Michael Bay doesn't just ruin movies.

The downfall of Aerosmith began with one of their biggest hits.  While I personally always begrudged the existence of "I Don't Want to Miss a Thing" for it's topping the Goo Goo Doll's "Iris" (My first love in music) there was no denying it was everywhere.  EVERYWHERE, like on my mom's easy-listening radio station light 100.5 WRCH everywhere.  It's not a terrible song, but the full orchestra and sheer schmaltzy-ness of it all were signs of things to come.  It wasn't long before they were emploring us to "Just Push Play" and everything was "Jaded".  Blech.

In the end, I paraphrase Stannis Baratheon:  Love them for the band they were, not the band they became.  Underrated (early career)  Rated Right (prime years) Overrated (Late Career).


The Ice Bucket Challenge: Overrated, Underrated, or Rated Right?

Go to to make a donation and learn more about ALS.

Some people love it, others can't stand it.  Either way, the Ice Bucket Challenge is everywhere.

It first started popping up right around the end of July as a way to raise awareness and money for ALS (also known as Lou Gherig's Disease) when it was done to honor Pete Frates a former Boston College baseball player who was diagnosed with the disease in 2012.  It has since been done by LeBron James, Aaron Rodgers, Justin Timberlake, Bill Gates, former Yankee Kevin Youkilis and has raised millions for research and has indeed raised a great deal of awareness for what was still somewhat  of an obscure disease.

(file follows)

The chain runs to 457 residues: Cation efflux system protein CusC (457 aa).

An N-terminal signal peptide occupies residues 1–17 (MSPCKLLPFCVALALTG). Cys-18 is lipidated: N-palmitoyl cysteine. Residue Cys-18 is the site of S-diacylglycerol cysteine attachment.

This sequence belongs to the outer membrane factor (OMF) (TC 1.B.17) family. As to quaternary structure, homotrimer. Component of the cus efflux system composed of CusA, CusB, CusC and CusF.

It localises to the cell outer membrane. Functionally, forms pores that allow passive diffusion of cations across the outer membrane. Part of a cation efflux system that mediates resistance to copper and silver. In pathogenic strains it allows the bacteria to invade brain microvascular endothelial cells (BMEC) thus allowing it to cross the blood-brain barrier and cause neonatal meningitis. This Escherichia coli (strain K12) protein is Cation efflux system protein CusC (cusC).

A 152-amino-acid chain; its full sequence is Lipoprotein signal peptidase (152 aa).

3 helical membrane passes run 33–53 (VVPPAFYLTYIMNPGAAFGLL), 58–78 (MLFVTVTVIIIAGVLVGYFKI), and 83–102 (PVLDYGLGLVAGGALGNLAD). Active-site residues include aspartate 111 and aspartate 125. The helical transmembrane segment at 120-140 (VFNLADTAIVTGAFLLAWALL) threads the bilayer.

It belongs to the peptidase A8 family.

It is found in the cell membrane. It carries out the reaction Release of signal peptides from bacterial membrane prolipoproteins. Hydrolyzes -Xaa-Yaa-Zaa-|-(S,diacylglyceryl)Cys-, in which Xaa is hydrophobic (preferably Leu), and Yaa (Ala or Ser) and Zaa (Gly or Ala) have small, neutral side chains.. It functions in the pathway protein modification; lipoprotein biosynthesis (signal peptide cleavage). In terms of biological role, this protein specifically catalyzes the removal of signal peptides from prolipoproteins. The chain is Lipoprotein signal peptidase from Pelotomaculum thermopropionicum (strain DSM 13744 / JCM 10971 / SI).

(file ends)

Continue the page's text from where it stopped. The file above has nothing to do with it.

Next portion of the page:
ALS is a truly terrible disease.  The muscles and nervous system in the body gradually degrade and atrophy, the afflicted loses the ability to walk, eat, talk, and eventually breathe.  The afflicted does, however, retain full mental awareness as their body fails them.  Not only is there not a cure, frustratingly little is known about the disease.

So why, do some people have such a problem with it?

Don't just dump, DONATE!

When the Ice Bucket Challenge first began it was not specifically meant to be for ALS, but rather a general fundraising movement in which the cause can change from person to person.  One of the more creative (and ridiculous) complaints is that that the Ice Bucket Challenge has effectively "stolen" donations from other causes by being so popular.

While this may be true on a small scale, the fact of the matter is most of the people that have donated money to the Ice Bucket Challenge don't allocate money to charities or research regularly.  They aren't donating money they would have otherwise donated to AIDS research, it's money they would have spent on a hamburger.